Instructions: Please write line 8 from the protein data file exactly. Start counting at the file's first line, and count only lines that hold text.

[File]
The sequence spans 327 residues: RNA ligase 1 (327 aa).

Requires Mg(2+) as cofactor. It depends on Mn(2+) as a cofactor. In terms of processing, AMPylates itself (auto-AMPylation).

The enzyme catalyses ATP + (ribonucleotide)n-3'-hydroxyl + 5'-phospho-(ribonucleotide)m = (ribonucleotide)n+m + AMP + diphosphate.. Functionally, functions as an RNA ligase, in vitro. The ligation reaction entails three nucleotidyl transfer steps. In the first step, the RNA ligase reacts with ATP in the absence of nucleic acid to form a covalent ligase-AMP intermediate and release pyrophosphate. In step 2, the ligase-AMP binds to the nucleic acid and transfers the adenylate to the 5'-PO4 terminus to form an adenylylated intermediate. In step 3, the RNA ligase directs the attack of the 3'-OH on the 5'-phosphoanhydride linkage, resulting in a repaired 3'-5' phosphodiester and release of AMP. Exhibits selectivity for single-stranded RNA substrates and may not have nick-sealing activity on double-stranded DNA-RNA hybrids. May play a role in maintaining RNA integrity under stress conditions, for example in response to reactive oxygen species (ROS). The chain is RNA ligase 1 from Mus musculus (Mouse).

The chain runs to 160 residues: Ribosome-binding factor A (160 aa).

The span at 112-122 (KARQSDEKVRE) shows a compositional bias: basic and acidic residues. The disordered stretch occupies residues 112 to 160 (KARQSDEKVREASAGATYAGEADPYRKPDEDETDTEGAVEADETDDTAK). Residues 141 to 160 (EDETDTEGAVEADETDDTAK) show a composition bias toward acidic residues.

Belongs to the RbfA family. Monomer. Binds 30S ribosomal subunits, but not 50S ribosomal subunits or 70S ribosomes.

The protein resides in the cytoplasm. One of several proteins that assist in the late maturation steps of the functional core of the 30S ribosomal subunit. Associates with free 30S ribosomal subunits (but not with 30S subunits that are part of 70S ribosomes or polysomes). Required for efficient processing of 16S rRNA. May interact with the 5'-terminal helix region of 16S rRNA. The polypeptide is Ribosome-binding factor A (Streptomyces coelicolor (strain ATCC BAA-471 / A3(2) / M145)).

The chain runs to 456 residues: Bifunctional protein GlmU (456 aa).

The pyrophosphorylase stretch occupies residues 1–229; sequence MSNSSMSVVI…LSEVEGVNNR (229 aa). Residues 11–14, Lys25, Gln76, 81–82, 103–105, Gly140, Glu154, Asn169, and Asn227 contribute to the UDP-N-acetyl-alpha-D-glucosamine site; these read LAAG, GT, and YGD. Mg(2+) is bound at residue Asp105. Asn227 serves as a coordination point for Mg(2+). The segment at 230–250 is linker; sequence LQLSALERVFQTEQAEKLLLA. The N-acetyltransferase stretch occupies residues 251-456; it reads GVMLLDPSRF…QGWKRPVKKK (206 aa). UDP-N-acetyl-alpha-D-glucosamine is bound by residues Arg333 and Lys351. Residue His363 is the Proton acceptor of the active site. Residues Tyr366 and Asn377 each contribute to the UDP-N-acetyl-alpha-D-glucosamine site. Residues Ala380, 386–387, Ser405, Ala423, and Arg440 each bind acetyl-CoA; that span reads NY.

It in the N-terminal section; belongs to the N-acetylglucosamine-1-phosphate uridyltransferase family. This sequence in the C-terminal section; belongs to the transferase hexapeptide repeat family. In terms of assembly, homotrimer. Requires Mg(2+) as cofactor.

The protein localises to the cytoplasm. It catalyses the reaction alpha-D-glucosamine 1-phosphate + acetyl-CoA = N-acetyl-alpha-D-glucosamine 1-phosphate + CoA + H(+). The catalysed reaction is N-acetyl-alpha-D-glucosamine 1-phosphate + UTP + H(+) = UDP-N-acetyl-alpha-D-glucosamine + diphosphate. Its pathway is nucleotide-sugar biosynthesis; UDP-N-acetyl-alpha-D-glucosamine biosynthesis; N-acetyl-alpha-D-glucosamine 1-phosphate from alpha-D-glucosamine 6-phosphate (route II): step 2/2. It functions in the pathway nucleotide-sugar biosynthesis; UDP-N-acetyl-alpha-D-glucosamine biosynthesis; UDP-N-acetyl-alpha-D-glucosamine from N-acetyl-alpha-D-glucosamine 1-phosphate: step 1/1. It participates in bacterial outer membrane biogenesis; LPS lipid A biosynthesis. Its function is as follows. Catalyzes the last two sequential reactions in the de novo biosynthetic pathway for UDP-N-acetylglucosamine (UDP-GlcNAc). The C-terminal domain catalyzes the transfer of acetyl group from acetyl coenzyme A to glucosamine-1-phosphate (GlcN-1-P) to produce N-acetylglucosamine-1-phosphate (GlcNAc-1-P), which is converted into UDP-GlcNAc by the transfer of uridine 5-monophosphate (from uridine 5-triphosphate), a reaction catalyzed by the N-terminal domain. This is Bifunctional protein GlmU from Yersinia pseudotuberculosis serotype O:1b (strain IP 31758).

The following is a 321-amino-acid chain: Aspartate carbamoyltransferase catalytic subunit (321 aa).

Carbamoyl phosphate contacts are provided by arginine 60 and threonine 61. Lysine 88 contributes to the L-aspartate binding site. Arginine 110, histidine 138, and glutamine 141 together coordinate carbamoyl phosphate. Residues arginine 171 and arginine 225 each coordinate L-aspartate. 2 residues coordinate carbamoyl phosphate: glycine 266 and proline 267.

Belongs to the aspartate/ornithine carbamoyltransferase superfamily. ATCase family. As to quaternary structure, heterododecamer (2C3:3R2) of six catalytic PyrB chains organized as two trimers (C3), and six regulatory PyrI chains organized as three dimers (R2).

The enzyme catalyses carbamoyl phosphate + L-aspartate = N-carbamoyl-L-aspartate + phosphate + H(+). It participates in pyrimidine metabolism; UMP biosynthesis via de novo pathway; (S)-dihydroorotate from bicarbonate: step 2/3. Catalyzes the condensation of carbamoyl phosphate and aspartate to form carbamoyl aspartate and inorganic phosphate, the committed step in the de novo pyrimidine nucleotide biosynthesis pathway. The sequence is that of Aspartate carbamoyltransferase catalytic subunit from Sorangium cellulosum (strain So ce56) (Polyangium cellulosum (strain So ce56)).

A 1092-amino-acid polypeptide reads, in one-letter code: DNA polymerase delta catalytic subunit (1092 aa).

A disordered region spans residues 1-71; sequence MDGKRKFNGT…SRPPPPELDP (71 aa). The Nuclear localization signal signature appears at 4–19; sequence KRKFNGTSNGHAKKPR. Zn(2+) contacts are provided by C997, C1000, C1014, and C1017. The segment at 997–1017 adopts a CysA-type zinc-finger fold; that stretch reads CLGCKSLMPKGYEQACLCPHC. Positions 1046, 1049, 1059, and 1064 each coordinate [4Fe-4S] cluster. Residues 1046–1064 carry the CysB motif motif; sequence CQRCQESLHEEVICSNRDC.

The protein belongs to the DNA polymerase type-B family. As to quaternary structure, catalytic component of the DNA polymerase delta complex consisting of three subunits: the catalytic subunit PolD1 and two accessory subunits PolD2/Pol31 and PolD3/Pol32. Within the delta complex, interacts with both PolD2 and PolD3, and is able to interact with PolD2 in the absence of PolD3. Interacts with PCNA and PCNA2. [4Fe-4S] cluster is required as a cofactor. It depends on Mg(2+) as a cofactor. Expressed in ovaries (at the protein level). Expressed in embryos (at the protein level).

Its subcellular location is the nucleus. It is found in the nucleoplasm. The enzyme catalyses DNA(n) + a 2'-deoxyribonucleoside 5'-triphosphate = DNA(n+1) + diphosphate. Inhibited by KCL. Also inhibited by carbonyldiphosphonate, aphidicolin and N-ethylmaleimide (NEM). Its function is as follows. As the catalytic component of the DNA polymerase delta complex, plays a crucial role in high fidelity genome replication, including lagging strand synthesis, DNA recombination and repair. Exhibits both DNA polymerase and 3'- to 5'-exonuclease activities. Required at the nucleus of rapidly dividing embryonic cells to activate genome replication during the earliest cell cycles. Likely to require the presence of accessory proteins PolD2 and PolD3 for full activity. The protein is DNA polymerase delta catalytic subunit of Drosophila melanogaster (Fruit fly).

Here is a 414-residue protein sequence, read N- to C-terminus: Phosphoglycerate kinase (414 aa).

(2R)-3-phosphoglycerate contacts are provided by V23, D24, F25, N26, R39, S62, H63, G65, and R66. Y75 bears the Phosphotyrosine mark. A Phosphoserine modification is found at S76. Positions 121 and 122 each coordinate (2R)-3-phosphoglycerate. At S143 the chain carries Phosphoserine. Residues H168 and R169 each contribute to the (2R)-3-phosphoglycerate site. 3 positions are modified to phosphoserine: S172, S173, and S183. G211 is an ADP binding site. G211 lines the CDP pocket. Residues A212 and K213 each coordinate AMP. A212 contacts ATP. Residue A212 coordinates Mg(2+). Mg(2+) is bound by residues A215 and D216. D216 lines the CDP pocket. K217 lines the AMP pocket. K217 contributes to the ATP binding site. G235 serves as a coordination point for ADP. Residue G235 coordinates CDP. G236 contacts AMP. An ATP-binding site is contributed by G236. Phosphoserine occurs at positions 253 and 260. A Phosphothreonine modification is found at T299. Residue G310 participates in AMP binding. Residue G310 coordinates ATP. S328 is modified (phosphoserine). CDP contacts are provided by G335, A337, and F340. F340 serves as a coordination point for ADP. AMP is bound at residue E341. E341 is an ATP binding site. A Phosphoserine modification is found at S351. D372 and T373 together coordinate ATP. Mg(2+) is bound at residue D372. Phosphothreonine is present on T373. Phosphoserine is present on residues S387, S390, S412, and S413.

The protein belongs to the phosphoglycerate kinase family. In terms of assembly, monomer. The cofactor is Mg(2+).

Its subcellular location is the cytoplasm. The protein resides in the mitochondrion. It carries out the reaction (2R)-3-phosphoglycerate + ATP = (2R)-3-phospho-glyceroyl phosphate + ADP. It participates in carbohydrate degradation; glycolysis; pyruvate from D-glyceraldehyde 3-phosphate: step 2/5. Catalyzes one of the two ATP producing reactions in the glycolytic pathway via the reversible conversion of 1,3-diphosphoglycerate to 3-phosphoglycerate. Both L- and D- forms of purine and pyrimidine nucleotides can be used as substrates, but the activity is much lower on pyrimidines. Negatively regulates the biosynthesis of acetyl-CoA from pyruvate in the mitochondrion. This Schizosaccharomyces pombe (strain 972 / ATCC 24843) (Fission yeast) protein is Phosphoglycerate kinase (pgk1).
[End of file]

The chain runs to 456 residues: Bifunctional protein GlmU (456 aa).